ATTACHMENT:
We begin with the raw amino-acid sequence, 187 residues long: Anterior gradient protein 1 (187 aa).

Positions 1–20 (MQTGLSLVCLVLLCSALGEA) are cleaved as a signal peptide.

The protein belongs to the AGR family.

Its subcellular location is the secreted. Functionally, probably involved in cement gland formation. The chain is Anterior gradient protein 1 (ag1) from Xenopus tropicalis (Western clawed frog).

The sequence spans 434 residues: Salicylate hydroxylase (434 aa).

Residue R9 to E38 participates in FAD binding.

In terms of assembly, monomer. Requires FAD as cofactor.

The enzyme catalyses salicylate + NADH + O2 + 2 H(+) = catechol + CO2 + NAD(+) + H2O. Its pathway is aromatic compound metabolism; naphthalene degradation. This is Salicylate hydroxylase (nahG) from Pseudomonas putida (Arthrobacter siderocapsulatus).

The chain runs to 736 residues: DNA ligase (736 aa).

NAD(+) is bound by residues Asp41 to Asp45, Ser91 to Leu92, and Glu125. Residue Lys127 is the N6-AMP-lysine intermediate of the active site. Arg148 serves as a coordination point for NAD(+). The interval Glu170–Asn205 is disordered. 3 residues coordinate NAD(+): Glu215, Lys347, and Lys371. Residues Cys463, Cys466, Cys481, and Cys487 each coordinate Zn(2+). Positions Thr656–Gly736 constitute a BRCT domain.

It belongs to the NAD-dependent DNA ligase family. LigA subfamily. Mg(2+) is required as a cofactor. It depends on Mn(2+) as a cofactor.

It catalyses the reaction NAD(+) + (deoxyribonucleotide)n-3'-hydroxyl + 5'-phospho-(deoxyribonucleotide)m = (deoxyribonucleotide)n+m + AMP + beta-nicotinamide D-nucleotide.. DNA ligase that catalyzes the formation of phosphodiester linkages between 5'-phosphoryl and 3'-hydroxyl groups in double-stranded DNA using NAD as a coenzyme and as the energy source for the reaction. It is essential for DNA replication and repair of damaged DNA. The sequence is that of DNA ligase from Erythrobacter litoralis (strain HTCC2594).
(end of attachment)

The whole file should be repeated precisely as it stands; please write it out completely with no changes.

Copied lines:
We begin with the raw amino-acid sequence, 187 residues long: Anterior gradient protein 1 (187 aa).

Positions 1–20 (MQTGLSLVCLVLLCSALGEA) are cleaved as a signal peptide.

The protein belongs to the AGR family.

Its subcellular location is the secreted. Functionally, probably involved in cement gland formation. The chain is Anterior gradient protein 1 (ag1) from Xenopus tropicalis (Western clawed frog).

The sequence spans 434 residues: Salicylate hydroxylase (434 aa).

Residue R9 to E38 participates in FAD binding.

In terms of assembly, monomer. Requires FAD as cofactor.

The enzyme catalyses salicylate + NADH + O2 + 2 H(+) = catechol + CO2 + NAD(+) + H2O. Its pathway is aromatic compound metabolism; naphthalene degradation. This is Salicylate hydroxylase (nahG) from Pseudomonas putida (Arthrobacter siderocapsulatus).

The chain runs to 736 residues: DNA ligase (736 aa).

NAD(+) is bound by residues Asp41 to Asp45, Ser91 to Leu92, and Glu125. Residue Lys127 is the N6-AMP-lysine intermediate of the active site. Arg148 serves as a coordination point for NAD(+). The interval Glu170–Asn205 is disordered. 3 residues coordinate NAD(+): Glu215, Lys347, and Lys371. Residues Cys463, Cys466, Cys481, and Cys487 each coordinate Zn(2+). Positions Thr656–Gly736 constitute a BRCT domain.

It belongs to the NAD-dependent DNA ligase family. LigA subfamily. Mg(2+) is required as a cofactor. It depends on Mn(2+) as a cofactor.

It catalyses the reaction NAD(+) + (deoxyribonucleotide)n-3'-hydroxyl + 5'-phospho-(deoxyribonucleotide)m = (deoxyribonucleotide)n+m + AMP + beta-nicotinamide D-nucleotide.. DNA ligase that catalyzes the formation of phosphodiester linkages between 5'-phosphoryl and 3'-hydroxyl groups in double-stranded DNA using NAD as a coenzyme and as the energy source for the reaction. It is essential for DNA replication and repair of damaged DNA. The sequence is that of DNA ligase from Erythrobacter litoralis (strain HTCC2594).